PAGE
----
» » Partial Portraits_ Emerson, The Life of George Eliot, Daniel Deronda, Anthony Trollope, Robert Louis Stevenson, Miss Woolson, Alphonse Daudet, Guy de Maupassant, Ivan Turgénieff, George du Maurier, The Art of Fiction

Partial Portraits_ Emerson, The Life of George Eliot, Daniel Deronda, Anthony Trollope, Robert Louis Stevenson, Miss Woolson, Alphonse Daudet, Guy de Maupassant, Ivan Turgénieff, George du Maurier, The Art of Fiction

Partial Portraits_ Emerson, The Life of George Eliot, Daniel Deronda, Anthony Trollope, Robert Louis Stevenson, Miss Woolson, Alphonse Daudet, Guy de Maupassant, Ivan Turgénieff, George du Maurier, The Art of Fiction
Author: James Henry
Title: Partial Portraits_ Emerson, The Life of George Eliot, Daniel Deronda, Anthony Trollope, Robert Louis Stevenson, Miss Woolson, Alphonse Daudet, Guy de Maupassant, Ivan Turgénieff, George du Maurier, The Art of Fiction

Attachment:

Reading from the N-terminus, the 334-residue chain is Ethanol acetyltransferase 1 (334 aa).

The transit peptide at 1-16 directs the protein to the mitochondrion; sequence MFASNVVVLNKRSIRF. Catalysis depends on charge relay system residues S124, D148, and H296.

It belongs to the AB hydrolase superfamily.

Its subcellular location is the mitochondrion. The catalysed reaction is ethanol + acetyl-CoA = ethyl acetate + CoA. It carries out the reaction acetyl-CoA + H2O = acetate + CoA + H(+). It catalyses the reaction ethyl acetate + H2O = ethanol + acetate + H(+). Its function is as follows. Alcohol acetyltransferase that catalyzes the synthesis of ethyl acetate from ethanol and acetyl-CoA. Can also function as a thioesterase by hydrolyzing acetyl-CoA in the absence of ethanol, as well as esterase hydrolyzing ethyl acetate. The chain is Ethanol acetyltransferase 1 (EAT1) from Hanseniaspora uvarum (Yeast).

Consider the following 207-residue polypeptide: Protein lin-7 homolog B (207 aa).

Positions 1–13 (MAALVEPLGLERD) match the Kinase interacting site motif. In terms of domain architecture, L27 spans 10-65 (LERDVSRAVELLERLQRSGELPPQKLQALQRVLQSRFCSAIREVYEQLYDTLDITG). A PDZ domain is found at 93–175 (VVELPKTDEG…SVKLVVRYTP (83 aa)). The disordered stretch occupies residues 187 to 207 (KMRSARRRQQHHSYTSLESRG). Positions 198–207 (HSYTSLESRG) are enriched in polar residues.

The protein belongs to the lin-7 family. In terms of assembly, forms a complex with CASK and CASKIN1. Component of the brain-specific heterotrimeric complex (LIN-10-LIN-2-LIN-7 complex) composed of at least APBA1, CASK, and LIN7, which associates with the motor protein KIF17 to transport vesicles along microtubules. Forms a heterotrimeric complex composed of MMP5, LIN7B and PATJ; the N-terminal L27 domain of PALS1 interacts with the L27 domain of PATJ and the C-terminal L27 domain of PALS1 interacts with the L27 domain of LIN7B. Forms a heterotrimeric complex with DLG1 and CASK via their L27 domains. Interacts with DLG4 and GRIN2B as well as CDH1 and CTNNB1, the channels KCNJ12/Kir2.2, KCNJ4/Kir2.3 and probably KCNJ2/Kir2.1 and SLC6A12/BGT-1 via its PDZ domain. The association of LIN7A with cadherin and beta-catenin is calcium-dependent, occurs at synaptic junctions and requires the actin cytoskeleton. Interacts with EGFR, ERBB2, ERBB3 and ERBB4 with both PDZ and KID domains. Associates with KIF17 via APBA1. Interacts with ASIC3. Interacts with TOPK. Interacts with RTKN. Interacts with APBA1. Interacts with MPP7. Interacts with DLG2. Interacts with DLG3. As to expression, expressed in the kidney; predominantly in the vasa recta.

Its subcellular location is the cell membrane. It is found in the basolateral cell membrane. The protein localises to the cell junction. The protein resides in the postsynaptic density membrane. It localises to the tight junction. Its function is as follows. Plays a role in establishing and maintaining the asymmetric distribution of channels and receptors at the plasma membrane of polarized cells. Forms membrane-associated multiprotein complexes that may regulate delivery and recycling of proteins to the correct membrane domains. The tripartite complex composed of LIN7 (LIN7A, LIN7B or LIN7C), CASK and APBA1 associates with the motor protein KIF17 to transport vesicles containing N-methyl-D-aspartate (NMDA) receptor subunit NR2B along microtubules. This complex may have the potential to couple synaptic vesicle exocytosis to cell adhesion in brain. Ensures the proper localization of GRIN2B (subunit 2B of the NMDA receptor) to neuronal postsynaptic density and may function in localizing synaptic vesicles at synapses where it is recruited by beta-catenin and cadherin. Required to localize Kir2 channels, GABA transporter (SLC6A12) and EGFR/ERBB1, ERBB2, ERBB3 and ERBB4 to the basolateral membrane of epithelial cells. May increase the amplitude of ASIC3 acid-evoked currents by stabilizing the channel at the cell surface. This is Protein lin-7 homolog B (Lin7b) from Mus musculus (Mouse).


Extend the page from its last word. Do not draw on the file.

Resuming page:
Release Date: 2018-12-14
Type book: Text
Copyright Status: Public domain in the USA.
Date added: 27 March 2019
Count views: 110
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First Edition 1888. Reprinted 1894


The following attempts at literary portraiture originally appeared, withthree exceptions, in American periodicals—The Atlantic Monthly, TheCentury, and Harper’s Weekly. The paper on Emerson was contributed toMacmillan’s Magazine, that on “The Art of Fiction” to Longman’s andthat on M. Guy de Maupassant to The Fortnightly Review. Thereminiscences of Turgénieff were written immediately after his death,the article on Anthony Trollope on the same occasion, before thepublication of his interesting Autobiography, and the appreciation ofAlphonse Daudet before that of his three latest novels. The date affixedto the sketch of Robert Louis Stevenson is that of composition.


II.The Life of George Eliot37
III.Daniel Deronda: A Conversation65
IV.Anthony Trollope97
V.Robert Louis Stevenson137
VI.Miss Woolson177
VII.Alphonse Daudet195
VIII.Guy de Maupassant243
IX.Ivan Turgénieff291
X.George du Maurier327
XI.The Art of Fiction375